Proceedings of The Physiological Society

Europhysiology 2018 (London, UK) (2018) Proc Physiol Soc 41, C038

Oral Communications

Afternoon exercise is more efficacious than morning exercise at improving blood glucose levels in men with type 2 diabetes.

B. Gabriel1, M. Savikj1,2, J. Smith1, A. Krook1, J. Zierath1,3, H. Wallberg-Henriksson1

1. Physiology and Pharmacology, Karolinska Institutet, Stockholm, Sweden. 2. Faculty of Medicine, University of Oslo, Oslo, Norway. 3. Molecular Medicine and Surgery, Karolinska Institutet, Stockholm, Sweden.


Exercise is a recommended intervention for prevention and treatment of type 2 diabetes (T2DM). Low-volume High Intensity Interval Training (HIIT) remodels skeletal muscle and the cardio-respiratory system to a similar or greater extent than continuous moderate-intensity training, with reduced time commitment and exercise volume. Even though perturbed circadian rhythms are associated with metabolic dysfunction, time of day at which most robust adaptions to exercise can be achieved is unknown. We compared the efficacy of morning and afternoon HIIT in lowering blood glucose levels in participants with T2DM. Eleven men with T2DM underwent a randomized cross-over trial with either 2 weeks morning or afternoon HIIT (3 bouts/week), followed by a 2-week washout period and a subsequent period of the opposing training regime. Continuous glucose monitoring (CGM) based blood glucose levels were recorded throughout the study and hourly time-point means were compared. Blood samples were collected pre-training and after both training regiments.During week 1 of training, afternoon HIIT reduced CGM-based glucose levels as compared to either pre-training (mean change 0.9 mmol/l, p<0.05) or morning HIIT (1.1 mmol/l, p<0.05) at 4 and 10 time-points throughout the day, respectively. Conversely, during week 1 of training, morning HIIT increased CGM-based glucose levels as compared with pre-training (1.2 mmol/l, p<0.05) at 4 time-points throughout the day. During week 2 of training, afternoon HIIT reduced CGM-based glucose levels as compared to either pre-training (0.9 mmol/l, p<0.05) or morning HIIT (0.9 mmol/l, p<0.05) at 4 and 6 time-points throughout the day, respectively. Conversely, during week 2 of training, morning HIIT increased CGM-based glucose levels as compared with pre-training (0.9 mmol/l, p<0.05) at 2 time-points throughout the day. The elevated glucose concentration with morning HIIT persisted even into the subsequent days after exercise. Additionally, plasma T4 was decreased and TSH was increased following the training as compared with pre-training, suggesting a hormonal mechanism behind the differing responses, as these changes were potentiated following afternoon HIIT. Plasma triglycerides levels were elevated following morning HIIT as compared with pre-training, suggesting changes in fuel utilization with morning training. This was a field-based study in ‘free-living' individuals, thus the specific factors responsible for the differing blood glucose levels between morning and afternoon exercise remain to be elucidated. Afternoon HIIT is more efficacious than morning HIIT in controlling blood glucose levels in men with T2DM whereas morning HIIT may even be deleterious for optimal blood glucose control. Our data highlight the importance of optimizing the timing of exercise bouts to improve glycaemic control in people with T2DM.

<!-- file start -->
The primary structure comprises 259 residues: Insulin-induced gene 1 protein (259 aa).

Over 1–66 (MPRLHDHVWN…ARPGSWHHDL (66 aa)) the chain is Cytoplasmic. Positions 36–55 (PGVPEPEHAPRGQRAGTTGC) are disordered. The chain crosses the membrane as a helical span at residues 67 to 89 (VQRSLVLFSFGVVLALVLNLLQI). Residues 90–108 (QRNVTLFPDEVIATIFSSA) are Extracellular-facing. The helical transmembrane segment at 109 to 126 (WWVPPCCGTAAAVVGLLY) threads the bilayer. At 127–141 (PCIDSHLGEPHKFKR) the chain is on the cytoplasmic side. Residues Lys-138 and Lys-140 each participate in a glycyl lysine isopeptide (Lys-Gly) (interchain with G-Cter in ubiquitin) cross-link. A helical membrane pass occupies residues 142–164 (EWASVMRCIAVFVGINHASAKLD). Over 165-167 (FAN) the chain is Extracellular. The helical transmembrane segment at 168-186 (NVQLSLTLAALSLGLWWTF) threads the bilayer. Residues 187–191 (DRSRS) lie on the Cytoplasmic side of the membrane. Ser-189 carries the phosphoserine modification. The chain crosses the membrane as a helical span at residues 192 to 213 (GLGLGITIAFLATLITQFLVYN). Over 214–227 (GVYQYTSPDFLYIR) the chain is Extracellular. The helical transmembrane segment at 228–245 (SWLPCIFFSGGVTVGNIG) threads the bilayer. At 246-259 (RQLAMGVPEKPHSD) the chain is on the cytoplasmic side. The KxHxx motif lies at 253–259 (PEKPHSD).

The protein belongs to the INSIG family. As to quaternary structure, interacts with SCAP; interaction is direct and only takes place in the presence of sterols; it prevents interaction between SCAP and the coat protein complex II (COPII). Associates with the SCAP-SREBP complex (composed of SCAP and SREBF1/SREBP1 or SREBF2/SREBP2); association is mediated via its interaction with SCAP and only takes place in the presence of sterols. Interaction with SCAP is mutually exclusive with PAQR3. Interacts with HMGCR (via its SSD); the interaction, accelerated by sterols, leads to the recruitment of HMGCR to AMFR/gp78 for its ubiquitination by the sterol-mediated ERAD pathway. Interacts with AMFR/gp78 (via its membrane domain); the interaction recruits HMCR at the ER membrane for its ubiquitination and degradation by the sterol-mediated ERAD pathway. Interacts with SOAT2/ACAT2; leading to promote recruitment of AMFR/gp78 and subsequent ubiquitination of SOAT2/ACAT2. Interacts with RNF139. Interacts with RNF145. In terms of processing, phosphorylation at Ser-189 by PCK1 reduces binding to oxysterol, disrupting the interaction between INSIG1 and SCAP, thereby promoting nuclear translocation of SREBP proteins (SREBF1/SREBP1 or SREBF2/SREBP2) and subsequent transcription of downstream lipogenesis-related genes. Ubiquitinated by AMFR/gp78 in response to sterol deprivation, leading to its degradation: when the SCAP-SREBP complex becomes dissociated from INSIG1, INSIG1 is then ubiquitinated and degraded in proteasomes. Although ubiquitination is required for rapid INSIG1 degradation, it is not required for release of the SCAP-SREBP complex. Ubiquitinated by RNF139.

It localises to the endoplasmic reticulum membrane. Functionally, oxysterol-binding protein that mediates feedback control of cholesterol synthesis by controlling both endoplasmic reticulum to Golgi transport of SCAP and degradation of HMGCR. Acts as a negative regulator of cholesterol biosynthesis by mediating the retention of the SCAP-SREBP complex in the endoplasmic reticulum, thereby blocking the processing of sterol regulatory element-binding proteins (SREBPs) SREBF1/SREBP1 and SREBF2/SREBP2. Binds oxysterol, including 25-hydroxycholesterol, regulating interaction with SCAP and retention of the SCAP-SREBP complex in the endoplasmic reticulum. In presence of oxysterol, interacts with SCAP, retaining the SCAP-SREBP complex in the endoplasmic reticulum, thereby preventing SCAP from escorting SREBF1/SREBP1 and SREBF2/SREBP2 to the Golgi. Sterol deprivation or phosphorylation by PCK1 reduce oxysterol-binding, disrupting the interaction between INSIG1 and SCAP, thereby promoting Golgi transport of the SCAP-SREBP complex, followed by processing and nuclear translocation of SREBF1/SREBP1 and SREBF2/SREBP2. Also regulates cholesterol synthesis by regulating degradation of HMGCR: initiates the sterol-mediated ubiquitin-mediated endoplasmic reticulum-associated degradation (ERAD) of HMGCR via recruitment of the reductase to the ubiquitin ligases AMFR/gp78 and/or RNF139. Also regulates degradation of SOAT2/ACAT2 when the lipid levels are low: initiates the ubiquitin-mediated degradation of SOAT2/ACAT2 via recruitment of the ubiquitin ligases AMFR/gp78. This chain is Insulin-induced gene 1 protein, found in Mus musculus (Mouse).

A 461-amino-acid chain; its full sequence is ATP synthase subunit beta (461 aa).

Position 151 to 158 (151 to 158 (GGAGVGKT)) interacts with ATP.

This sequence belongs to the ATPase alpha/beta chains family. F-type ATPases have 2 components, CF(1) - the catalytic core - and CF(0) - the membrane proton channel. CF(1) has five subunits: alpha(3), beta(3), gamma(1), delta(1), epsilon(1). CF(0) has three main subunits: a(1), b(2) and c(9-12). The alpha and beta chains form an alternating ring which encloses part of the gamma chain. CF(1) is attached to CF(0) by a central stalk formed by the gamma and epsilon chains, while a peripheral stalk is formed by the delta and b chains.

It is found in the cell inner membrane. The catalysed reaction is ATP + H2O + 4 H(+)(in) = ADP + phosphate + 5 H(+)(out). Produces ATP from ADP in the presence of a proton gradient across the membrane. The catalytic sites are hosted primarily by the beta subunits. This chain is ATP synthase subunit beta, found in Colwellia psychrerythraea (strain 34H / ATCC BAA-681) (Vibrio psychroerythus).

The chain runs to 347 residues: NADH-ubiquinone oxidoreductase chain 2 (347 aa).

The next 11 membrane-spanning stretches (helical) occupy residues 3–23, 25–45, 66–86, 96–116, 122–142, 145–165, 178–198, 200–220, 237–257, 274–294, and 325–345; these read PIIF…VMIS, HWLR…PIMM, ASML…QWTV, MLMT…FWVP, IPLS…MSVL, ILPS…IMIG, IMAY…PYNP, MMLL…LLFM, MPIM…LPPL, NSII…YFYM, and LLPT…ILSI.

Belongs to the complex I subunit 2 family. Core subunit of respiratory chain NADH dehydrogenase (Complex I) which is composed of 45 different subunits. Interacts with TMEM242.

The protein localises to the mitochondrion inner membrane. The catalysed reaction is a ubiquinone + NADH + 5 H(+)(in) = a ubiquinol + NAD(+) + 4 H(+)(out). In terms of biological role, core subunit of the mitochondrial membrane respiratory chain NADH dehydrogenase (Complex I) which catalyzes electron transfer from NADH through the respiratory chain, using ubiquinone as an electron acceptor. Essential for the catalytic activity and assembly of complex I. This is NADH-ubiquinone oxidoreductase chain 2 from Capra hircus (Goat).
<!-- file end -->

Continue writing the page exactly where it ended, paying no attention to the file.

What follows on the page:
Where applicable, experiments conform with Society ethical requirements